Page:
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The Division III Experience

From Jay Lemons, Chair of the Division III Presidents Council

Division III, the largest division in terms of number of schools and number of participants in the National Collegiate Athletic Association, is comprised of more than 190,000 student-athletes and represents 450 colleges and universities throughout the country. Division III is also the only division that does not award athletic scholarships; however, more than 75 percent of Division III student-athletes receive financial aid or have earned a merit scholarship for academic talent and accomplishment.

The students on the intercollegiate teams of Division III member schools come to college for an education and they play for the love of the game. Our student-athletes compete not because they expect a financial reward, but because they are driven to excel. The challenge and commitment to do their best comes from within.

At the same time, student-athletes at Division III institutions share many characteristics with the much more visible scholarship athletes at Division I and II schools: they work just as hard in practice and compete just as intensely; they strive to win; and through competition, they learn lessons about discipline, leadership and teamwork. They are passionate about their sport.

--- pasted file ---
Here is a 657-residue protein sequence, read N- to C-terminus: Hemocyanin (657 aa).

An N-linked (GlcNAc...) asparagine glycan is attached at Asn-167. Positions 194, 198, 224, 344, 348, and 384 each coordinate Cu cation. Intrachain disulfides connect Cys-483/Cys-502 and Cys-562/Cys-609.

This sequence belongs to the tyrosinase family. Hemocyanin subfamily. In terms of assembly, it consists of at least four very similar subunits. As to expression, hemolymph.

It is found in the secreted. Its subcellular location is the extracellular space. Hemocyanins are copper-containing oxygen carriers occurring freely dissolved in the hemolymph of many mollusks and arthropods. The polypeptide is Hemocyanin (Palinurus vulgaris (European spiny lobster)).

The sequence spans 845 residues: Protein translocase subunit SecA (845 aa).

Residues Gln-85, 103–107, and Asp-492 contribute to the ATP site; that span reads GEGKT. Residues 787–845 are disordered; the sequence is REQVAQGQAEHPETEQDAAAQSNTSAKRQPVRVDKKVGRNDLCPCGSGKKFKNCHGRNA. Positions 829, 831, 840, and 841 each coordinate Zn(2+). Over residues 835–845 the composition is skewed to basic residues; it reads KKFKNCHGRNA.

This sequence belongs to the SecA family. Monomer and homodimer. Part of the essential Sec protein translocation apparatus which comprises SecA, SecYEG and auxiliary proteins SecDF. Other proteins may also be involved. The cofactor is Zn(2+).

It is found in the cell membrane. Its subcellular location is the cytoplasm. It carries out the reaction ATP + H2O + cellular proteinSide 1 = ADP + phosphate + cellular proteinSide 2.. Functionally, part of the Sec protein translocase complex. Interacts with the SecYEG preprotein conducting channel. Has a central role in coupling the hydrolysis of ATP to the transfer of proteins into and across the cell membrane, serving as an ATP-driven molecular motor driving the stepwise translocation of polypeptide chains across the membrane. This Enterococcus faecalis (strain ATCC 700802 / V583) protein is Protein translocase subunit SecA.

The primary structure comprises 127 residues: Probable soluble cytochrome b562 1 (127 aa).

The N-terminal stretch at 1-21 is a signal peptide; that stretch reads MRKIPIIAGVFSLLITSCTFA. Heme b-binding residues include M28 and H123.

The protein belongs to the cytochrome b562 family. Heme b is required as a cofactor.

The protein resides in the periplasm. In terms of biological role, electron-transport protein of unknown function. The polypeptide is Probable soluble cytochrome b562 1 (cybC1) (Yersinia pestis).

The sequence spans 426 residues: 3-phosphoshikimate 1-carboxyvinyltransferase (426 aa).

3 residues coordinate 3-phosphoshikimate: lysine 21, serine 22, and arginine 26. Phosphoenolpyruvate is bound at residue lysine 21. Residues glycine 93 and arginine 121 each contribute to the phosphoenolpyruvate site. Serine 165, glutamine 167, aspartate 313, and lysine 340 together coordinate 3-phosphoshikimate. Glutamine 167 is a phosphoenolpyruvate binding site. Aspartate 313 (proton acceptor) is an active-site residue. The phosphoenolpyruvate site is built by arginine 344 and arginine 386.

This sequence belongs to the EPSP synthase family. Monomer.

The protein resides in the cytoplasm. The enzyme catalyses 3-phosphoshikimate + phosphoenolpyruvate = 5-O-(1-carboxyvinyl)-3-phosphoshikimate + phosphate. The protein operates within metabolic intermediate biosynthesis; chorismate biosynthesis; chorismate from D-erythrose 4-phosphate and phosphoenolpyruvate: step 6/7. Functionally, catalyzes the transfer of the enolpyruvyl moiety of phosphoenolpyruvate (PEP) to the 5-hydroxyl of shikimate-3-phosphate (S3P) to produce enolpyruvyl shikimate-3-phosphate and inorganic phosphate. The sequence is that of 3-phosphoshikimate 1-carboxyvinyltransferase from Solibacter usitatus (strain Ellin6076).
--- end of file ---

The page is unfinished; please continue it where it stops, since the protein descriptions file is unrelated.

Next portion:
Colleges and universities that subscribe to the Division III philosophy enable students to integrate – and balance – their athletics experience with academic interests and other co-curricular activities. It’s not unusual to find a star player serving as a peer mentor or starring in the school play.  It is also not unusual to see athletes take time away from their sport to study abroad.  The same drive they show on the court or field makes our student-athletes dedicated partners in student-faculty research.

Alumni who are now successful business leaders, lawyers, teachers, medical researchers, and theater directors look back on their participation in intercollegiate athletics as a critical part of their development, and something that will continue to shape them for the rest of their lives.   Their academic success was complemented by the challenges and skill sets provided through dedicated practice and competition.  Through challenges, student-athletes learned resilience, and through successes they learned humility.